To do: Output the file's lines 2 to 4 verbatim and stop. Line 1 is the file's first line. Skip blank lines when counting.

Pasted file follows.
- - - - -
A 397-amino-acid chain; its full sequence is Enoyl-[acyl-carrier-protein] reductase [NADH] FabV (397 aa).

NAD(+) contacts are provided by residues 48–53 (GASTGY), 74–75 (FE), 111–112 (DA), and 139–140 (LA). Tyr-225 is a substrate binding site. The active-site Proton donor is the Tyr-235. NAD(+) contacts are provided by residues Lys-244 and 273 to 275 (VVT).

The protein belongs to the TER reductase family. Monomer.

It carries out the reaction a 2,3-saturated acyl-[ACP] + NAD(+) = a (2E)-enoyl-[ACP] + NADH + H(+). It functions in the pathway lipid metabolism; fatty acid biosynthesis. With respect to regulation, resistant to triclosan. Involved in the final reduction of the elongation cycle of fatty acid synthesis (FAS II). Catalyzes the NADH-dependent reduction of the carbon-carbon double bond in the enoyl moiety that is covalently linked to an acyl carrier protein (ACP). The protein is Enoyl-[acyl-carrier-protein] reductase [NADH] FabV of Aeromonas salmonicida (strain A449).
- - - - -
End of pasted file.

NAD(+) contacts are provided by residues 48–53 (GASTGY), 74–75 (FE), 111–112 (DA), and 139–140 (LA). Tyr-225 is a substrate binding site. The active-site Proton donor is the Tyr-235. NAD(+) contacts are provided by residues Lys-244 and 273 to 275 (VVT).

The protein belongs to the TER reductase family. Monomer.

It carries out the reaction a 2,3-saturated acyl-[ACP] + NAD(+) = a (2E)-enoyl-[ACP] + NADH + H(+). It functions in the pathway lipid metabolism; fatty acid biosynthesis. With respect to regulation, resistant to triclosan. Involved in the final reduction of the elongation cycle of fatty acid synthesis (FAS II). Catalyzes the NADH-dependent reduction of the carbon-carbon double bond in the enoyl moiety that is covalently linked to an acyl carrier protein (ACP). The protein is Enoyl-[acyl-carrier-protein] reductase [NADH] FabV of Aeromonas salmonicida (strain A449).